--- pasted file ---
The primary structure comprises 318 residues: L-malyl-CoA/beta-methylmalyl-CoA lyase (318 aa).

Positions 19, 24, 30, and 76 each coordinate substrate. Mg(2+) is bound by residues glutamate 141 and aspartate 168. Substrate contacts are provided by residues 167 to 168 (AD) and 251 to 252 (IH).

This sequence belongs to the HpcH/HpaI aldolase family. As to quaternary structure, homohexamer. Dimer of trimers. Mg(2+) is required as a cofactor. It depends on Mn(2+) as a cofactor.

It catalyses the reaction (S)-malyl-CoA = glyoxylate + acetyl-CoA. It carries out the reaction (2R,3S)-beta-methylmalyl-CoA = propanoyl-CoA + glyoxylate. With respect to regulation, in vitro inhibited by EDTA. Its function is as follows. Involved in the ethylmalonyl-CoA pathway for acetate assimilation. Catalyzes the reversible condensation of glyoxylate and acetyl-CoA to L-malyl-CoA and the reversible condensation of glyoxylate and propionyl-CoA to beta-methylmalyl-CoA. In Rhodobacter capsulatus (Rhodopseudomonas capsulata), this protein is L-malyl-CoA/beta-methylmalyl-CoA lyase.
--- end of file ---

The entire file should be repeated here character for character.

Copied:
The primary structure comprises 318 residues: L-malyl-CoA/beta-methylmalyl-CoA lyase (318 aa).

Positions 19, 24, 30, and 76 each coordinate substrate. Mg(2+) is bound by residues glutamate 141 and aspartate 168. Substrate contacts are provided by residues 167 to 168 (AD) and 251 to 252 (IH).

This sequence belongs to the HpcH/HpaI aldolase family. As to quaternary structure, homohexamer. Dimer of trimers. Mg(2+) is required as a cofactor. It depends on Mn(2+) as a cofactor.

It catalyses the reaction (S)-malyl-CoA = glyoxylate + acetyl-CoA. It carries out the reaction (2R,3S)-beta-methylmalyl-CoA = propanoyl-CoA + glyoxylate. With respect to regulation, in vitro inhibited by EDTA. Its function is as follows. Involved in the ethylmalonyl-CoA pathway for acetate assimilation. Catalyzes the reversible condensation of glyoxylate and acetyl-CoA to L-malyl-CoA and the reversible condensation of glyoxylate and propionyl-CoA to beta-methylmalyl-CoA. In Rhodobacter capsulatus (Rhodopseudomonas capsulata), this protein is L-malyl-CoA/beta-methylmalyl-CoA lyase.